Travis Smith, a Business student at Salt Lake Community College, recently joined the ranks of “Student Activist” statewide as he circulated a petition to repeal the Utah Legislature’s House Bill 477 at the Taylorsville Redwood Campus this month.
“This is quite new to me, to be acting as an activist, but I find that it is rewarding,” Smith said.
It was Smith’s first time participating in any action as an activist. Coming off a stint in the Marine Corps, he said that he felt that he wanted to do more for his country.
Smith said that he decided to try his hand on the other side of democracy and find issues that he could relate to and give his support, something that he was not able to do in such a way that could help change governmental policies when he served in the military.
Like most colleges and universities, SLCC is host to student organizations and clubs that support efforts in social injustices, charity and political issues besides those within the college experience.
Smith, however, found his own way in getting involved with issues that he felt passionate about. He wants other students to know how and why students like him can also get involved in issues that appeal to them apart from any school organization or club.
Smith said that he wanted to circulate the petition on campus because he thought he was in the perfect position to reach a diverse age and cultural audience. He said that he hoped to bring the opportunity for students to understand and hopefully support efforts in repealing the bill.
Smith explained that HB 477 was a bill that Utah Legislators quietly passed this year. It limited Utah voters’ accesses to emails, text messages and memos of Utah’s Government. He said that he first heard about HB 477 when attending a different rally for the Office of Ethnic Affairs, in which he said who was losing their funding due to State budget cuts. HB 477 has since been repealed, leaving Smith to sigh with great relief.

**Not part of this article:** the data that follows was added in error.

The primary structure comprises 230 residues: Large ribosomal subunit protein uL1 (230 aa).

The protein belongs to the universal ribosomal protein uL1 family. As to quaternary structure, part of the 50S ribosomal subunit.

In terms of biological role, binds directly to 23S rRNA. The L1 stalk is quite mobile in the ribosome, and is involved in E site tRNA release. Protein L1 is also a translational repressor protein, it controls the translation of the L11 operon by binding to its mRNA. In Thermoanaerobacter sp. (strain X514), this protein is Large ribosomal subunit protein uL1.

“As students, the transparency within the national as well as the local government is very important to keep a hold of,” Smith said. “Without it, we may be in the dark about many issues that pertain to students at public colleges.”
Smith believes that other students who are not particularly connected to a club or organization within any college can still get involved in whatever issues they are passionate about or that interests them. He said that recently, social media networks like Facebook have played a huge roll in getting out information on how to become involved in issues.
“Facebook, is one of the biggest networks in finding your particular cause, and that reaches out to students worldwide,” Smith said.
He also credits SLCC’s organizations and clubs with their efforts to pass on knowledge of a variety of issues. However, Smith cautions any student wanting to get involved to do their homework.
“I think students like us will need to do our own research on a particular issue to fully appreciate the experience,” he said.
Smith said he hopes that most students are familiar with the pressing issues of the community as well as nationally, enough to realize that students are not exempt to policy changes.
He said that issues such as student tuition rates, transportation issues, and deadlines on governmental grants or loans for students are almost continuously changed.
“Students are the next leaders, corporate executives, workers and lawmakers. I believe that it is important for students to know and give their support to issues that will affect them in the future as well as the present,” Smith said.